The show has been open some 2 plus weeks as I write this & I’ve yet to truly find the words to adequately express he impact of the McQueen retrospective “Savage Beauty” currently on display at The Metropolitan Museum of Art here in New York. While I was admittedly only a cursory follower of McQueen whilst he designed – & was predictably moved by his untimely & tragic end – it wasn’t until viewing this retrospective that I came to true terms with just what a monumental loss the aesthetic world suffered when this creative mega-genius took his life. Creative genius of this ilk is such a rare occurrence that when one is confronted with it, the effect is seismic in scope. I will never look at design with the same critical barometer. All else seems somehow diminished, somehow less inspired & seems to be originating from a less lofty creative foundation. In fact, as I left the show after the press showing, my initial tweet was: “If anyone interested in design leaves this show without feeling somewhat not worthy, they are simply deluding themselves.” I’ve been back two more times & the end result is no less humbling.
The show begins with two show stoppers, a red sparkling & feather plumed number & a striking spiked piece that is dramatic to exponential effect. Upon closer inspection, you realize that the red bodice is actually red glass medical specimen slides set off atop an ostrich plumed skirt & the spiked piece is a dress completely covered in razor clam shells as palettes. Thus the aesthetic rollercoaster ride begins. The next two pieces in the show are two pieces from McQueen’s graduate collection from Central St. Martin’s & it is immediately obvious that McQueen’s “look” wasn’t developed, but rather born from the beginning. These pieces were of a caliber that they could have been pulled from any of his collections from throughout his career versus from a college project. The details of the garments explain that the pieces are lined in human hair samples & the labels themselves consist of actual locks of McQueen’s hair, a practice he quickly abandoned as his collections began to sell. These first two pieces were from the private collection of the late Isabella Blow, who was McQueen’s earliest benefactor & personally purchased his entire graduate collection, thus launching his career.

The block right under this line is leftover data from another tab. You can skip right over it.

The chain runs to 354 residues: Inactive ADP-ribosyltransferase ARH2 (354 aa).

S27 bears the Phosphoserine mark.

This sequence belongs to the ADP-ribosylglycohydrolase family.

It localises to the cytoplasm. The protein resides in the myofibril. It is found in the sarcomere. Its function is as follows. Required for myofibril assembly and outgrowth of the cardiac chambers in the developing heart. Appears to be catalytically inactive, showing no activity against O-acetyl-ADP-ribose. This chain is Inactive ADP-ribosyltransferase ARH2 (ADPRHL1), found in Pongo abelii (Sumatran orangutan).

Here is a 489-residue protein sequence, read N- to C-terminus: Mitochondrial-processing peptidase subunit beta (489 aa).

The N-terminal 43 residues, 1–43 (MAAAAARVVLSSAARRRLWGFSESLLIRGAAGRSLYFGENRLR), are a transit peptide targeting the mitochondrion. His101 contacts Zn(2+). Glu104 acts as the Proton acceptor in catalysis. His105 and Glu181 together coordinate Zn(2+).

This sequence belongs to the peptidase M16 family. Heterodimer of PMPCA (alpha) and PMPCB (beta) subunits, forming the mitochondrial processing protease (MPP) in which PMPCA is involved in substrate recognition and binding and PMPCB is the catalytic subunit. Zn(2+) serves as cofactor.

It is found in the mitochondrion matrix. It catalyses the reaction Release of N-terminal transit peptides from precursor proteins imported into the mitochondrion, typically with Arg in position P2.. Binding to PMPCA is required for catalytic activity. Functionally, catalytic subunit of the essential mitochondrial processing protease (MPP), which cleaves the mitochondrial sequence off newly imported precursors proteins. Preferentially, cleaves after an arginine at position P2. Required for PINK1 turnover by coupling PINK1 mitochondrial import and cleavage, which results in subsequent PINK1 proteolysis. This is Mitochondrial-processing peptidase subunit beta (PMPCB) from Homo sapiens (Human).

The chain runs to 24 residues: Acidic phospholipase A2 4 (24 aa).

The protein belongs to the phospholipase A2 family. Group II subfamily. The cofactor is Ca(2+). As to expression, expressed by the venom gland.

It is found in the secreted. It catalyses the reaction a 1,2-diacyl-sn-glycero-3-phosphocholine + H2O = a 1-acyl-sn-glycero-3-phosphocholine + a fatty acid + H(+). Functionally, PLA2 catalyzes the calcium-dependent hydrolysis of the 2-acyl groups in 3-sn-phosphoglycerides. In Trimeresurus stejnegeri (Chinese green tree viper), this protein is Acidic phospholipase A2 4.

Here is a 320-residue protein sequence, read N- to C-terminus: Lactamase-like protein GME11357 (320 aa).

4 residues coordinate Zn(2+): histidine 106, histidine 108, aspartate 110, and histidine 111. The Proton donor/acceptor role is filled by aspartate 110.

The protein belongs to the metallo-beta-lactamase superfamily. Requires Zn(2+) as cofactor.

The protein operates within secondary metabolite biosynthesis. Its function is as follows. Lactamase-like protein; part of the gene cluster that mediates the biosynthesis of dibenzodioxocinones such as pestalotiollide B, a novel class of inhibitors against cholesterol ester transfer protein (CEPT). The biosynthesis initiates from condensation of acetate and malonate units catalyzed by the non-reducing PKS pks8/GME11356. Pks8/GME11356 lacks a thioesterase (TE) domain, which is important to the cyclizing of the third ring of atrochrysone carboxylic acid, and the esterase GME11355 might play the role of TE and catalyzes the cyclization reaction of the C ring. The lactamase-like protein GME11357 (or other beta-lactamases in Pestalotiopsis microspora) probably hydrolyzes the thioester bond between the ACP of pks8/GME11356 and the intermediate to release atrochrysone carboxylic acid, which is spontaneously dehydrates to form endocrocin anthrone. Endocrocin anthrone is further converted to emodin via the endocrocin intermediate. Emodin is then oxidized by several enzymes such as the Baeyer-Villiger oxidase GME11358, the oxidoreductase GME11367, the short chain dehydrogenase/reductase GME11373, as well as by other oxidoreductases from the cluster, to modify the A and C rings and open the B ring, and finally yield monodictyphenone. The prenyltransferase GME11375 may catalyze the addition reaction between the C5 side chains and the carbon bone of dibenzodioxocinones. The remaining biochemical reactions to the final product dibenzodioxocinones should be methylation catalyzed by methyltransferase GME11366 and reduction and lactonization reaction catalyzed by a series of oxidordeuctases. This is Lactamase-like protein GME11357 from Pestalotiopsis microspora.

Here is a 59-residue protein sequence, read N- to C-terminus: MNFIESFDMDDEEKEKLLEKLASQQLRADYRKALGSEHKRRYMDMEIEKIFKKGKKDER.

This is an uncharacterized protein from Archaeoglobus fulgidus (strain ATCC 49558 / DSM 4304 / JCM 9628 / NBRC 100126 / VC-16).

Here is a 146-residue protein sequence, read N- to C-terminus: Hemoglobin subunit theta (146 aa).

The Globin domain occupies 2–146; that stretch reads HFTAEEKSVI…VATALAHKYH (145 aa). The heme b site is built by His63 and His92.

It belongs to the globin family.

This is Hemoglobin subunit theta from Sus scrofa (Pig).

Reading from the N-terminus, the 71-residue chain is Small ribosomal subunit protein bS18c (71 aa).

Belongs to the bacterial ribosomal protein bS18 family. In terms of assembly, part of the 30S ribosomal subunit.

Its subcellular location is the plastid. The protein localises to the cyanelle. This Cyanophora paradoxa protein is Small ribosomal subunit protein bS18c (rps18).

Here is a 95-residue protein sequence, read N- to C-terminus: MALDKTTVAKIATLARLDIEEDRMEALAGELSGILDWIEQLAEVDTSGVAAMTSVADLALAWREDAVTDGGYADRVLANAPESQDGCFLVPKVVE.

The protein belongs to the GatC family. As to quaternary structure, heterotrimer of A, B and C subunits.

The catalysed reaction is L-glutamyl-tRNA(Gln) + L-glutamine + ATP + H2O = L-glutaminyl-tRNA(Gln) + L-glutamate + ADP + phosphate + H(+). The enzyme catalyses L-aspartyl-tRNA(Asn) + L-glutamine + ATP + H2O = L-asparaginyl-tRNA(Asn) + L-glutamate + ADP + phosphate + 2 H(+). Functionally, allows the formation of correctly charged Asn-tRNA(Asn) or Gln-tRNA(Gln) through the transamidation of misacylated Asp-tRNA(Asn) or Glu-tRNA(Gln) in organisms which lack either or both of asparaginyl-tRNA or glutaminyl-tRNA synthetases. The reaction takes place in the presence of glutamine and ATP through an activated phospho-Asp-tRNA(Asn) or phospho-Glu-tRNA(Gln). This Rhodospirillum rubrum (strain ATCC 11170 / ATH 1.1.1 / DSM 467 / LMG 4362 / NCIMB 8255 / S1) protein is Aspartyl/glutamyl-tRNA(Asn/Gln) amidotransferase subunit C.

The balance of the show was divided into thematic blocks ranging from Fetish to Medieval Tartans to Reptilian Aquatic themes. Each “theme” area included pieces from various seasons. The garments themselves, almost entirely on loan from the McQueen House Archives, while truly being the stars of this show were greatly enhanced by an installation that was world class & unrivaled by any installation that I’ve ever seen at any museum anywhere on any continent. The curatorial staff at The Met outdid themselves &, I feel it’s safe to say, have effectively set the new standard by which excellence in historical costume installations will be measured going forward. Each room was so meticulously detailed that the clothing looked even better. As an example, the “candle” stick sconces in the Medieval Tartan area had the flames randomly moving as if to simulate the flickering of a real flame. Attention to detail of this level deserves to be called out & is the museum equivalent to the couture being shown. Additionally, several of McQueen’s show “moods” were restaged in miniature to give the visitor a glimpse into what it was like to attend the shows themselves, which were consistent high points of the Paris show schedule. There was even a miniature model of the famous hologram show featuring Kate Moss as a ghostly figure being blown about in the middle of the room in a many layered chiffon gown.
In conclusion, run, as fast as you can, to The Met to see this show. Don’t wait until the end of the run for the crowds to diminish, for two reasons: 1) You’ll want to go again (I’ve already been 3 times) & 2) I suspect that the crowds aren’t going to diminish any time soon… also, rent the headset to accompany the show. It is packed full of anecdotal commentary by the curator, McQueen devotees & most notably by Sarah Burton, McQueen’s long-time 1st Assistant & now Creative Director who explains in detail how many of the pieces were created. It’s the perfect complement to perfection.
“Alexander McQueen: Savage Beauty” is on display @ The Metropolitan Museum until July 31st, 2011
-R. Scott French